How should people arrange themselves for maximal socialising at a safe distance?
Our colleague Becky Warren has been distracting us with her wonderful tiling puzzles...
Tilings have adorned buildings from ancient Rome to the Islamic world, from Victorian England to colonial Mexico. But while it sometimes seems free from worldly limitations, tiling is a very precise art, where not much can be left to chance. We can push and turn and wiggle, but if the maths is not right, it isn't going to tile. Josefina Alvarez and Cesar L. Garcia investigate.
Many people find no beauty and pleasure in maths - but, as Lewis Dartnell explains, our brains have evolved to take pleasure in rhythm, structure and pattern. Since these topics are fundamentally mathematical, it should be no surprise that mathematical methods can illuminate our aesthetic sense.
Science writer and exhibition researcher Alison Boyle tells Plus about her work creating up-to-the-minute news exhibits at the Science Museum in London.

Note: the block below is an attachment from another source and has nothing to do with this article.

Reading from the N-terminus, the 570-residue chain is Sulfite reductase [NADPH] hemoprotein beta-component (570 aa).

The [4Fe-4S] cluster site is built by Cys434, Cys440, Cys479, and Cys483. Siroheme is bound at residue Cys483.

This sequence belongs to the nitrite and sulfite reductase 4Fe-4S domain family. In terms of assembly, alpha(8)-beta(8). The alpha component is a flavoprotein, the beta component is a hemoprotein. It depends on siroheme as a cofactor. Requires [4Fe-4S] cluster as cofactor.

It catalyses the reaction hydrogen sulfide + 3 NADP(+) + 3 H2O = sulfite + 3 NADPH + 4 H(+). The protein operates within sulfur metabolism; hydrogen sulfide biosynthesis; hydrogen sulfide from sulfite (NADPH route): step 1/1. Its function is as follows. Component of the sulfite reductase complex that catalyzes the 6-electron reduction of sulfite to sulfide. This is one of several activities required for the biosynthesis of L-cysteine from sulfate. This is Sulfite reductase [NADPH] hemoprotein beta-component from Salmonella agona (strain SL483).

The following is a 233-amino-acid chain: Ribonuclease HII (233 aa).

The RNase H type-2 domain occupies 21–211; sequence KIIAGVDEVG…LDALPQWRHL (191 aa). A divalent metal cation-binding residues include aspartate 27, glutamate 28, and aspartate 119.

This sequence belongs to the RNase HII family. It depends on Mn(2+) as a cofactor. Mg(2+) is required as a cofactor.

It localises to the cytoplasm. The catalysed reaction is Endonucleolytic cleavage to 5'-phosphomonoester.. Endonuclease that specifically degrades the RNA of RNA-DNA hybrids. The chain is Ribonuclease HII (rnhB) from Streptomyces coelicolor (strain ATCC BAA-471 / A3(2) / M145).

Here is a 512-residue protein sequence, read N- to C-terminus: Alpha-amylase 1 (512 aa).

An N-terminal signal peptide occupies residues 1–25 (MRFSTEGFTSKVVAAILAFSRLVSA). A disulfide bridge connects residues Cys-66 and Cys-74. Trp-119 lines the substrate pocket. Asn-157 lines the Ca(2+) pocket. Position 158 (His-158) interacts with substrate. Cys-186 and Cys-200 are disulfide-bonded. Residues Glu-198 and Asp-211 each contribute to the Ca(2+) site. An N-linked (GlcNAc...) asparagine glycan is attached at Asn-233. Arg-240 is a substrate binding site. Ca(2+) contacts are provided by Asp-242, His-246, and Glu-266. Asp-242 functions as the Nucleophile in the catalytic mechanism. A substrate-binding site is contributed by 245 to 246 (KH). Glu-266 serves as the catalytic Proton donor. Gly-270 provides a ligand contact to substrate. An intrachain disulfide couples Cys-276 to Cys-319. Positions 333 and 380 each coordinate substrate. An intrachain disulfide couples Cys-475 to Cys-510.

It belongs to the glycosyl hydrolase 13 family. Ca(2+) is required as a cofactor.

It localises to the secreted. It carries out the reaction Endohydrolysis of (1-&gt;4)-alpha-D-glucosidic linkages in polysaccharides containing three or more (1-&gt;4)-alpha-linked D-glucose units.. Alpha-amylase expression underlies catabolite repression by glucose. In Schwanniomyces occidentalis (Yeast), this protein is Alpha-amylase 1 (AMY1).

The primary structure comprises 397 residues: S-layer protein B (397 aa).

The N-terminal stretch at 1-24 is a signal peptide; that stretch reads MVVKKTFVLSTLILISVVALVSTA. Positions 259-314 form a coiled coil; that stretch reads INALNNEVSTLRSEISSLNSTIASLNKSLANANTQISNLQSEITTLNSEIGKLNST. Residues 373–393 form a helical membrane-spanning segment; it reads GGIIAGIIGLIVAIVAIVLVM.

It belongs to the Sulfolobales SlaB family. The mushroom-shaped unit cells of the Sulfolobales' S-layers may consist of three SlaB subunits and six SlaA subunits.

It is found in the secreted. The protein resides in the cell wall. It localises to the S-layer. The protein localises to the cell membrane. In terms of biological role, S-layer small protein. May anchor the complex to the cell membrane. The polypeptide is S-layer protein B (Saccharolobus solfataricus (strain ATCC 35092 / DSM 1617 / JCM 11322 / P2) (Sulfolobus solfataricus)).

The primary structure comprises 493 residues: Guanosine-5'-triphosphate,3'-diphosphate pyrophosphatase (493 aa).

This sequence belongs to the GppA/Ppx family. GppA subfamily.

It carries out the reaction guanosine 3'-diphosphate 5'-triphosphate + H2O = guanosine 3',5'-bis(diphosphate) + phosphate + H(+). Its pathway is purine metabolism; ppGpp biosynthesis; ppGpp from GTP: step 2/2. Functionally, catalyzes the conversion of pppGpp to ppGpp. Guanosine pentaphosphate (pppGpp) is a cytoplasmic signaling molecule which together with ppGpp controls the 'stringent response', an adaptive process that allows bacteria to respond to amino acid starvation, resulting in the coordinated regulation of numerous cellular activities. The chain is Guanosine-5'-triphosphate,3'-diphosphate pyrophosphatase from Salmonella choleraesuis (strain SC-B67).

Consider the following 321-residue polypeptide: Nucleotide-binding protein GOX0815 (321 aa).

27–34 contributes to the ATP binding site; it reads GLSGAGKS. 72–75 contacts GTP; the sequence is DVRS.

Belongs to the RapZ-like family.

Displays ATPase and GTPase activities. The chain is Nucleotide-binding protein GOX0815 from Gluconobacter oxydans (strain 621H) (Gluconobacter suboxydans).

Will we ever be able to make computers that think and feel? If not, why not? And what has all this got to do with tiles? Plus talks to Sir Roger Penrose about all this and more.
Bill Casselman writes about the intriguing amateur mathematician Henry Perigal, who took his elegant proof of Pythagoras' Theorem literally to his grave - by having it carved on his tombstone.
This pattern with kite-shaped tiles can be extended to cover any area, but however big we make it, the pattern never repeats itself. Alison Boyle investigates aperiodic tilings, which have had unexpected applications in describing new crystal structures.